Before Black Lives Matter and Hamilton, there were abolitionist poets, who put pen to paper during an era when speaking out against slavery could mean risking your life. Indeed, William Lloyd Garrison was dragged through the streets by a Boston mob before a planned lecture, and publisher Elijah P. Lovejoy was fatally shot while defending his press from rioters.
Civil War Congress and the Creation of Modern America
· A Revolution on the Home Front
· Edited by Paul Finkelman and Donald R. Kennon
Drawn from a wide range of historical expertise and approaching the topic from a variety of angles, these essays explore the changes in life at home during the Civil War that led to a revolution in American society and set the stage for the making of modern America.
The American Civil War was the first military conflict in history to be fought with railroads moving troops and the telegraph connecting civilian leadership to commanders in the field. New developments arose at a moment’s notice. As a result, the young nation’s political structure and culture often struggled to keep up. When war began, Congress was not even in session.
When it came to the Civil War, Michiganians never spoke with one voice. At the beginning of the conflict, family farms defined the southern Lower Peninsula, while a sparsely settled frontier characterized the state’s north. Although differing strategies for economic development initially divided Michigan’s settlers, by the 1850s Michiganians’ attention increasingly focused on slavery, race, and the future of the national union.
The Patrons of Husbandry—or the Grange—is the longest-lived US agricultural society and, since its founding shortly after the Civil War, has had immeasurable influence on social change as enacted by ordinary Americans. The Grange sought to relieve the struggles of small farmers by encouraging collaboration. Pathbreaking for its inclusion of women, the Grange is also well known for its association with Gilded Age laws aimed at curbing the monopoly power of railroads.
Despite his military achievements and his association with many of the great names of American history, Godfrey Weitzel (1835–1884) is perhaps the least known of all the Union generals. After graduating from West Point, Weitzel, a German immigrant from Cincinnati, was assigned to the Army Corps of Engineers in New Orleans.
Surveillance and Spies in the Civil War represents pathbreaking research on the rise of U.S. Army intelligence operations in the Midwest during the American Civil War and counters long-standing assumptions about Northern politics and society.
Gus Reed was a freed slave who traveled north as Sherman’s March was sweeping through Georgia in 1864. His journey ended in Springfield, Illinois, a city undergoing fundamental changes as its white citizens struggled to understand the political, legal, and cultural consequences of emancipation and black citizenship. Reed became known as a petty thief, appearing time and again in the records of the state’s courts and prisons.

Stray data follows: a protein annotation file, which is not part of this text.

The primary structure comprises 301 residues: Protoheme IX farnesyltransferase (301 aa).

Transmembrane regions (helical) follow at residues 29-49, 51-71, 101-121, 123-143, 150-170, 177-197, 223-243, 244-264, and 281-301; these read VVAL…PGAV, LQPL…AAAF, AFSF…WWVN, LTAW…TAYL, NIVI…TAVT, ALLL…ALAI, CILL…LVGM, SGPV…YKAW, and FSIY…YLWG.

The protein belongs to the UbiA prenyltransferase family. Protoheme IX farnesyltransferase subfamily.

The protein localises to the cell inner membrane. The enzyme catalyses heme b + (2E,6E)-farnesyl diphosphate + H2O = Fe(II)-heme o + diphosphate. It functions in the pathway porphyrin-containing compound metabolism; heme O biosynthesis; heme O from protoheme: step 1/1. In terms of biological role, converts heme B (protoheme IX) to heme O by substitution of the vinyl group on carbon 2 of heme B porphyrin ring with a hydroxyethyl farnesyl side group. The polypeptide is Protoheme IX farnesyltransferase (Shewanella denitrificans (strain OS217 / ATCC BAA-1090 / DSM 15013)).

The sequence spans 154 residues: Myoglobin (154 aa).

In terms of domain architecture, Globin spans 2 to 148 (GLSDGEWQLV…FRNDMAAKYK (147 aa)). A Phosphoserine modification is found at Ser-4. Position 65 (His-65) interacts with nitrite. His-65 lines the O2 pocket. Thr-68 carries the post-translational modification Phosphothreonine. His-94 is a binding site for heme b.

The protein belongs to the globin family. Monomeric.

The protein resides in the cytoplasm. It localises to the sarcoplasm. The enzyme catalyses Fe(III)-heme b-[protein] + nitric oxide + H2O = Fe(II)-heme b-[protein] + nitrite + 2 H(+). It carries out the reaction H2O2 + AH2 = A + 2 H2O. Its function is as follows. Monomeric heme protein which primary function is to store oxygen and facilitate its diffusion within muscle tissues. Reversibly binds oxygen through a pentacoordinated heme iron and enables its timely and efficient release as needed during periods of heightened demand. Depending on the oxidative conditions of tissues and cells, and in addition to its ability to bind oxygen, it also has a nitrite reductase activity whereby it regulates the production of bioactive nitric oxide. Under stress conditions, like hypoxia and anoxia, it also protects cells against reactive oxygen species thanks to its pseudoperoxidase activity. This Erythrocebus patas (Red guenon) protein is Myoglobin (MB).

The wrenching events of the Civil War transformed not only the United States but also the men unexpectedly called on to lead their fellow citizens in this first modern example of total war. Jacob Dolson Cox, a former divinity student with no formal military training, was among those who rose to the challenge. In a conflict in which “political generals” often proved less than competent, Cox, the consummate citizen general, emerged as one of the best commanders in the Union army.
The American Civil War was a crucial event in the development of Chicago as the metropolis of the heartland. Not only did Chicagoans play an important role in the politics of the conflict, encouraging emancipation and promoting a “hard war” policy against Southern civilians, but they supported the troops materially through production of military supplies and foodstuffs as well as morally and spiritually through patriotic publications and songs.
Told in unflinching detail, this is the story of the Twenty-Ninth Ohio Volunteer Infantry, also known as the Giddings Regiment or the Abolition Regiment, after its founder, radical abolitionist Congressman J. R. Giddings. The men who enlisted in the Twenty- Ninth OVI were, according to its lore, handpicked to ensure each was as pure in his antislavery beliefs as its founder.
On the eve of the Civil War and after, Illinois was one of the most significant states in the Union. Its history is, in many respects, the history of the Union writ large: its political leaders figured centrally in the war’s origins, progress, and legacies; and its diverse residents made sacrifices and contributions—both on the battlefield and on the home front—that proved essential to Union victory.
When the Civil War broke out in April 1861, Kansas was in a unique position. Although it had been a state for mere weeks, its residents were already intimately acquainted with civil strife. Since its organization as a territory in 1854, Kansas had been the focus of a national debate over the place of slavery in the Republic. By 1856, the ideological conflict developed into actual violence, earning the territory the sobriquet “Bleeding Kansas.”
William McKnight was a member of the Seventh Ohio Volunteer Cavalry from September 1862 until his death in June of 1864. During his time of service, McKnight penned dozens of emotion-filled letters, primarily to his wife, Samaria, revealing the struggles of an entire family both before and during the war.
American History, 20th Century
American History, Early Republic
American History, Midwest
American History, Revolutionary Period
American History, West
British History - Victorian Era
History of the Arabian Peninsula
Latin American History
Native American History
Southeast Asian History
World War I
World War II